“Mission: Impossible” star Tom Cruise may be running, jumping and cheating death on your local movie theater screen right now, but in real life? He’s not working.
And neither are his fellow stars. On Thursday, the Screen Actors Guild (SAG-AFTRA), the union representing the majority of actors in film and television, went on strike when negotiations broke down for new contracts with the Alliance of Motion Picture and Television Producers (AMPTP), joining picket lines alongside the already-striking Writers Guild of America. That effectively shuts down Hollywood until these groups can come to an agreement, although film fans likely won’t see an impact for a while.
Here’s what you need to know about how the strikes affect movie fans now and in the future:
‘We are the victims here’:Hollywood actors strike, shutting down the film, TV industry
Why is the actors’ strike is such a big deal?
Because SAG-AFTRA is “15 times the size” of the writers guild, “it’s going to put wind in the sails reinforcing both strikes when they start picketing” Friday, says entertainment lawyer Jonathan Handel, an expert on Hollywood unions and guilds. News coverage of the picket lines will show “stars that you recognize alongside actors that you don’t, and of course, it’s the actors that most people don’t recognize who are most affected.”
The last time SAG and WGA were on strike together was 1960, when Ronald Reagan headed the actors’ union.
Are ‘Barbie’ and ‘Oppenheimer’ still coming out next week in theaters?
Don’t worry, your tickets to a “Barbenheimer” double feature are all good.
Will other 2023 movies be pushed back?
Movies for the rest of the year will come out on time, Handel says, though stars won’t be out and about as much as they normally would: “Not only are they prohibited from filming once the strike starts, they’re prohibited from doing promotional activities for those movies.” For example, the annual pop-culture fest Comic-Con is taking place next week in San Diego, but actors won’t be showing up there to support their films and TV shows.
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Are any movies being made right now?
Work on movies such as Marvel’s “Blade” and “Thunderbolts” was already paused because of the writers’ strike, but the actors joining them shuts down and/or delays many more productions, a long list that includes the “Beetlejuice” sequel, the next “Gladiator” and the high-profile movie musical “Wicked.”
The only places where cameras might be rolling are “truly independent” movies that don’t have any financing or distribution deals with a major studio or streaming service, Handel says. “The union has indicated that it would be open to granting waivers, but a movie in that circumstance has no real economic significance. It’s not going to get seen by very many people in general. (But) how many movies are there in theaters that garner significant box office? And a movie for TV or streaming, if it’s for Netflix or whatever, it’s not going to get a waiver.”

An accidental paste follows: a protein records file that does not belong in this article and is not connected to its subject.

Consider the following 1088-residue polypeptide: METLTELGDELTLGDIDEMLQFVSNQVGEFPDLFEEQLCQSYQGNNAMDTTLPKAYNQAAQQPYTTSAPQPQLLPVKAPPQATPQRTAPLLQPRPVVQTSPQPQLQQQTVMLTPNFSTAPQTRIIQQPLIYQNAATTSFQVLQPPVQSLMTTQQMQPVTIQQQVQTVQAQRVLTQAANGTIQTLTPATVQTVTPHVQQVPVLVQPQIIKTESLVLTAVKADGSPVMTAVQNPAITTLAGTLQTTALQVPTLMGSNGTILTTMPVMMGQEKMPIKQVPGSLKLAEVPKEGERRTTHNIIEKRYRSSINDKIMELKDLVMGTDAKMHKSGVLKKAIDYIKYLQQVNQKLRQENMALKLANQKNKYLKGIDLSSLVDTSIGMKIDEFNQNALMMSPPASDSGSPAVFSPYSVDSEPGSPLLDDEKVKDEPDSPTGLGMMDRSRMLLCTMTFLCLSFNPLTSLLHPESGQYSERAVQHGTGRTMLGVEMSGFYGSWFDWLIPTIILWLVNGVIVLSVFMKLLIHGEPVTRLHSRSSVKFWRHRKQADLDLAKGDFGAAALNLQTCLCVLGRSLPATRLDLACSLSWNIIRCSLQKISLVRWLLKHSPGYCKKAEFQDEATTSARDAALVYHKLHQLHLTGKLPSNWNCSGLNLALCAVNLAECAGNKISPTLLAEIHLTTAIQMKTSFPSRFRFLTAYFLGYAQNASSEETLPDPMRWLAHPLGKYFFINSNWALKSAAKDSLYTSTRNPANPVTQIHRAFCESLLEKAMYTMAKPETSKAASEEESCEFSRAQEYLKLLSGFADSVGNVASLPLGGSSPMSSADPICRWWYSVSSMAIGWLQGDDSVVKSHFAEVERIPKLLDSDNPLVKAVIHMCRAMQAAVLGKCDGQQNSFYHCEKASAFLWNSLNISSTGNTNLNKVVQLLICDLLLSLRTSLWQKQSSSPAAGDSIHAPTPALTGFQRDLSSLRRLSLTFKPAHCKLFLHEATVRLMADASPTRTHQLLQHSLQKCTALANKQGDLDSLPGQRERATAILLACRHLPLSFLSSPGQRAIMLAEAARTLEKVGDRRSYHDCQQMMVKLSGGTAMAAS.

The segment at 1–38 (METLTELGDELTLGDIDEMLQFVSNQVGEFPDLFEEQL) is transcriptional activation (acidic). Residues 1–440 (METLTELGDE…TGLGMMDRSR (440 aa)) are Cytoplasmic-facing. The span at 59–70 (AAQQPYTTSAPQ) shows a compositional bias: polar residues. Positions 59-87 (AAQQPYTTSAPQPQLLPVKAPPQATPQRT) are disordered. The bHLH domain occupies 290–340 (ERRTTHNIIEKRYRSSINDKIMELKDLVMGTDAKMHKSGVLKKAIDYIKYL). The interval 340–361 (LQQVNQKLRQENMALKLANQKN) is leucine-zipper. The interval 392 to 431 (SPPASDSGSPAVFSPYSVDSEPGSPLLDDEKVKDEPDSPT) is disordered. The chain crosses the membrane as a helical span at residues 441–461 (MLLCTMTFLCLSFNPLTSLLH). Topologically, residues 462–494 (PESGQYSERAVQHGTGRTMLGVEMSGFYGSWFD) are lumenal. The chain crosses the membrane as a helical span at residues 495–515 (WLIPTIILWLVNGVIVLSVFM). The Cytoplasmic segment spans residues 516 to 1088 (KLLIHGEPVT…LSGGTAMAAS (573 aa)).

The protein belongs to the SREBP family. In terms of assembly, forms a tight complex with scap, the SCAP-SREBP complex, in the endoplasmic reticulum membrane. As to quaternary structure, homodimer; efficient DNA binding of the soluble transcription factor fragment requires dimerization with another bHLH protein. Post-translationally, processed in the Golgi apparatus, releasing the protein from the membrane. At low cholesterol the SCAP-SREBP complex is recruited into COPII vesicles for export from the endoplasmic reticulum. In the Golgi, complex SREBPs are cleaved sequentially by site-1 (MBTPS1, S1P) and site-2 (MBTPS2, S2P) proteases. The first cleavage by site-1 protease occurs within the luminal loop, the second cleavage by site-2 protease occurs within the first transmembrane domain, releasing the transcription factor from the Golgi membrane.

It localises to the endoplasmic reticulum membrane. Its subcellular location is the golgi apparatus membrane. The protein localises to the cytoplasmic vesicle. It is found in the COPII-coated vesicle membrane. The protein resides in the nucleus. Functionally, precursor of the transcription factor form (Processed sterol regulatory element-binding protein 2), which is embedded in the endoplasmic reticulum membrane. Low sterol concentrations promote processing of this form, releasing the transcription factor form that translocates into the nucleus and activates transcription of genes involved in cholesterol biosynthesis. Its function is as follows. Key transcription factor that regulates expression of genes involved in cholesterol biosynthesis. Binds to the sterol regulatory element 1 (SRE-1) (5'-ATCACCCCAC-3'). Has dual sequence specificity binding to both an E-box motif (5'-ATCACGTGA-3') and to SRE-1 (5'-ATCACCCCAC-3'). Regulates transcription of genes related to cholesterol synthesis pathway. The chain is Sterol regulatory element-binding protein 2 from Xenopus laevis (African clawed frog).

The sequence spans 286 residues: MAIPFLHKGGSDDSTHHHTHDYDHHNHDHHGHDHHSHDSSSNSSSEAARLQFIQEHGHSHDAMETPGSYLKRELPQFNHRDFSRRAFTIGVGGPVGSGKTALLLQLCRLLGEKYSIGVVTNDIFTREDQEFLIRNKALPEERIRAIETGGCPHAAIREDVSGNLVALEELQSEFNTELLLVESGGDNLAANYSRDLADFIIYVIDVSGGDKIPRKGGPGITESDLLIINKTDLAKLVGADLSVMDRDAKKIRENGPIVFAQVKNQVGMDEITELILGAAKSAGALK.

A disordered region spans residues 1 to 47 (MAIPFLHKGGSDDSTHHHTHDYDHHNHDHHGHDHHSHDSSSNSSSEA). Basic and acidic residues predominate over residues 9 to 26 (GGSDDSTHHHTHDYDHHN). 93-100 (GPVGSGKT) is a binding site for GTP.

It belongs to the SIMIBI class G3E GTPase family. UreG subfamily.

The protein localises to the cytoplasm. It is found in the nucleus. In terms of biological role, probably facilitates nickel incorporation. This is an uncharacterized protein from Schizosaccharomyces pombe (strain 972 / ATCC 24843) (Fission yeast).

How will the strike affect what we see on Netflix and other on streaming services?
If the strike goes on for months, streaming giants will likely fill their subscribers’ playlists with international movies starring non-SAG talent, like Netflix streaming the Indian action blockbuster “RRR” last year. “Netflix is really adept at creating that international content and in a way that is appealing to American audiences, something that was never really successfully attempted in the past,” Handel says. “Foreign product used to be what you’d see in an arthouse theater, and that was it – very elite and small audiences. So that’s one source of substitute content that we will see and the viewers will notice.”
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What about film festivals, awards season and other events?
The road to the 96th Academy Awards begins soon, with film festivals in Venice, Telluride and Toronto kicking off in the next couple of months. Directors will likely be there for their projects – since their guild agreed on a new deal with AMPTP – but actors won’t be walking red carpets or doing panels as long as the strike goes on. “I’d be very surprised if an actor can go to Venice or Sundance and promote a movie that’s got a studio deal,” Handel says.
When will audiences notice a difference at the movies?
Probably not until 2024, according to Handel. Some movies scheduled for the fall might be moved into the new year to space things out and keep fresh movies rolling into the cineplex but the well will eventually dry up.
“Even if the strikes get resolved in the fall, with the lead time for motion picture production obviously so much greater than television, you will see shortages of product next summer, for example, and a year from now,” Handel says.